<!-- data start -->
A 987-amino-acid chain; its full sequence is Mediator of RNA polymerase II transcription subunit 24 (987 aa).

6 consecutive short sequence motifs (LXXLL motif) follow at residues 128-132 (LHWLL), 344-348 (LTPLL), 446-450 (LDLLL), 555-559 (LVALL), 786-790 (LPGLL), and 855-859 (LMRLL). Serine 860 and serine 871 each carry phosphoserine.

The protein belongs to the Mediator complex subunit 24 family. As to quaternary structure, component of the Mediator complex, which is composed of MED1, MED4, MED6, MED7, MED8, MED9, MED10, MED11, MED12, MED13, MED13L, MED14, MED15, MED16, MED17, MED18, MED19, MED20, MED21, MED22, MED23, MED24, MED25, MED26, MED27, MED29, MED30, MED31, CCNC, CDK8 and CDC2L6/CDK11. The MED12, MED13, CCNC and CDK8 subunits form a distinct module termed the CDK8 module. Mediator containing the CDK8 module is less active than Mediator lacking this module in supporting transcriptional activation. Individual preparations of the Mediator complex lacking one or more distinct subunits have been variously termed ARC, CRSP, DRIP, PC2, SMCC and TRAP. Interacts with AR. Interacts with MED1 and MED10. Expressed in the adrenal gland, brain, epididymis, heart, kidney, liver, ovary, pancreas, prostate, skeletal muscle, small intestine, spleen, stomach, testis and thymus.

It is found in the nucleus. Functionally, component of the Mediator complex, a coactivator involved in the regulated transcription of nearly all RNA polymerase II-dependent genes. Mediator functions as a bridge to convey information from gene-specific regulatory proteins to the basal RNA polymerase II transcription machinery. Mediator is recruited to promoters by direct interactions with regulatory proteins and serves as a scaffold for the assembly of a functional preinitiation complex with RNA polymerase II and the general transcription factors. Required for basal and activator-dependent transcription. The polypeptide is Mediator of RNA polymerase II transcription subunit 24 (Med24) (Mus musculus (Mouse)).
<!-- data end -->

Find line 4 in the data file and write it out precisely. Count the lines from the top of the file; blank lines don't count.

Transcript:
It is found in the nucleus. Functionally, component of the Mediator complex, a coactivator involved in the regulated transcription of nearly all RNA polymerase II-dependent genes. Mediator functions as a bridge to convey information from gene-specific regulatory proteins to the basal RNA polymerase II transcription machinery. Mediator is recruited to promoters by direct interactions with regulatory proteins and serves as a scaffold for the assembly of a functional preinitiation complex with RNA polymerase II and the general transcription factors. Required for basal and activator-dependent transcription. The polypeptide is Mediator of RNA polymerase II transcription subunit 24 (Med24) (Mus musculus (Mouse)).